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Views of what counts as maths are changing. Linda Pound examines whether revisions to this area of learning and development match up.

The name change from Creative Development to Expressive Arts and Design gives practitioners the chance to rethink how they support creativity within early learning, says Di Chilvers, advisory consultant in early childhood.

The focus of this area of learning is now on understanding people and communities, the natural and built environment, and everyday objects with functions created by technology.

Controversy over when reading and writing should be taught could persist under the revised framework.Jan Dubiel, national development manager for Early Excellence, reviews the essential principles.

To create a communication rich environment for their charges, Norland Nursery staff studied their own communication patterns. By Clare Crowther

Ability to communicate and use language is recognised as the foundation for children's development across other learning areas. By Nancy Stewart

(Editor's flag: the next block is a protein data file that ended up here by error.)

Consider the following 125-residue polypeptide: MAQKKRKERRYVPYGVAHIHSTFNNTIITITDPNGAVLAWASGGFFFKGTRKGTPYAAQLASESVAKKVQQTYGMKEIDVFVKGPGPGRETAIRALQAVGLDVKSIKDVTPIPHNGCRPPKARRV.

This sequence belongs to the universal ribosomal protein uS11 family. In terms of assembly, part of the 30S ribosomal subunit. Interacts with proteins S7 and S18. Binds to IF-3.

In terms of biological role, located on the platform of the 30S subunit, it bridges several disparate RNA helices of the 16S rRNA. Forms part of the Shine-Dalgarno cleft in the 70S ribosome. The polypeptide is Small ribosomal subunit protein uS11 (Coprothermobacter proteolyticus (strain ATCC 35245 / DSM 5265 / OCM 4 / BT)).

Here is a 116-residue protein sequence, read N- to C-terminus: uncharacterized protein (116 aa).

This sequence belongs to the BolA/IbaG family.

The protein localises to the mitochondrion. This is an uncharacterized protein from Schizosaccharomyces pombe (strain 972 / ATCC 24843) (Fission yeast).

In promoting PSED, Norland Nursery chose to focus on the elements in isolation as well as how they weave together. Clare Crowther explains.

The inclusion of physical development as a Prime area of the revised EYFS will have a powerful impact on a child's emotional well-being and later learning, says Anne O'Connor.

Ann Langston, who contributed to the development of Birth to Three Matters, explains its format, history and importance and tells us why it should be dusted down and put back on the shelf as recommended reading for practitioners as they get ready to implement the revised EYFS.

Woodworking in early years settings fosters creativity and problem solving, says professional sculptor and public artist Pete Moorhouse.